The hidden struggles of being plus-size

My size is a topic that seems to loom over every social interaction with new people

Shanjida Nowshin Chowdhury
Published : 25 April 2023, 01:30 PM
Updated : 25 April 2023, 01:30 PM

Despite my solemn oath to live as a hermit secluded from the rest of society, I recently found myself at a networking event for Dhaka's top young professionals. A large organisation arranged the event. Many fun games, challenges and team activities kept the atmosphere exciting and lively.

I hate to admit it, but conversing with bright and ambitious individuals the same age as me was emotionally and intellectually fulfilling. I was almost convinced that going outside was worth the trouble. That is until one dreaded sentence brought my sudden love for life to a screeching halt.

"Please collect a t-shirt in your size from the reception and wear them for tomorrow's session so we can take a group picture".

The host's tone was warm and welcoming. Yet, to me, it was clear that it was time to say goodbye.

I am often asked why I didn't participate in extracurricular activities at school and university. To avoid going into detail, I usually say I'm shy and introverted. However, this was a massive oversimplification. The real reason is my size.

I was in the fifth grade when I finally got too big to pass as what most Bangladeshi people consider 'normal'. Every event and activity, from volunteer activities to spelling bees, warranted matching t-shirts. And as someone who could never find a t-shirt in their size, the difference in clothing was the ultimate symbol of how much of an outsider I truly was.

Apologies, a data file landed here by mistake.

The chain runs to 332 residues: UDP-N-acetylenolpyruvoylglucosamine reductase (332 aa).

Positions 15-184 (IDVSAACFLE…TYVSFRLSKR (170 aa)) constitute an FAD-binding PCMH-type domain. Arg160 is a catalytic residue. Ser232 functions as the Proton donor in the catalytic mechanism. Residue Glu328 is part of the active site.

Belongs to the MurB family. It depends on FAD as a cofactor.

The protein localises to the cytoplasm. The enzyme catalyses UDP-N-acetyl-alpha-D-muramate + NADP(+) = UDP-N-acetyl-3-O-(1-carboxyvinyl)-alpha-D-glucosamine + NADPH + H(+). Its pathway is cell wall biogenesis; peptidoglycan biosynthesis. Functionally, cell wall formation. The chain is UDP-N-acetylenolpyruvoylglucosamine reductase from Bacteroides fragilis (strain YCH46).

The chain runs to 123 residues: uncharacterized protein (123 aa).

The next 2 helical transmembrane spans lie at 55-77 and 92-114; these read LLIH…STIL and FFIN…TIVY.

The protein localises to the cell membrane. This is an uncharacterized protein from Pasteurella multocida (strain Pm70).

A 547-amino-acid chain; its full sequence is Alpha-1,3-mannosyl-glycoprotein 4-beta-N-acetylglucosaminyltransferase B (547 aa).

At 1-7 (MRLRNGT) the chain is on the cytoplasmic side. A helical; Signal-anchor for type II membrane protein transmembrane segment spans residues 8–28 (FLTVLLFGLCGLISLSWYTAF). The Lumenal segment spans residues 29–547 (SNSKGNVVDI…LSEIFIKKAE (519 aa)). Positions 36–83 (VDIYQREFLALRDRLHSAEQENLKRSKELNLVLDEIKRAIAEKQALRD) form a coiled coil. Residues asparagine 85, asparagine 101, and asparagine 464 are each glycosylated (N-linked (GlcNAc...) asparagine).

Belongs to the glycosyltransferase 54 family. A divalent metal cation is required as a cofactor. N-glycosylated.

The issue never stopped with clothing either. In almost every social setting involving new people, I found my size to be a topic hanging over peoples' heads like a balloon begging to be popped.

Some people would go out of their way to tell me how cute I was, as though it were a given that I thought of myself as ugly. Others would try to think of new jokes about my weight, as if needing to address the elephant in the room (pun not intended) before the tension became too much to bear.

In class discussions about health, diets or fitness, I always feel everyone trying to avoid looking in my direction. But even that is better than a friend reassuringly squeezing my shoulder – a gesture that feels like even more of a slap to the face because it comes from a place of affection.

Often when we talk about obesity or being plus size, we lay out a narrative where society is to blame for not being more inclusive of people of different body types. I won't try to deny that, in certain situations, this narrative is true.

However, with years of experience being a plus-size woman, I have learned that being hated by society is a wishful dream with little grounding in reality. Society does not hate me. Society does not think of me at all. And in the rare instance where I must meet it face to face, all that society can give me is a fleeting moment of pity.

As I left my networking event, the receptionist stopped me on my way out. "You forgot your t-shirt," she said, "What size would you like?"

I told her to give me the largest they had. She rummaged through the neatly assorted pile near her desk until the curved edges of her smile flattened to a straight line.

Adding an XXL t-shirt to my goodie bag, she gave me a rundown of the next day's activities. I smiled and nodded in response, but something told me she knew I wasn't coming back.

As we exchanged cordial goodbyes, she thanked me for coming, and I thanked her for the gifts. But what I was most grateful for was her silence as she saw me tell my new acquaintances how excited I was to see them again tomorrow while making my final exit.

This article is part of Stripe,'s special publication focusing on culture and society from a youth perspective.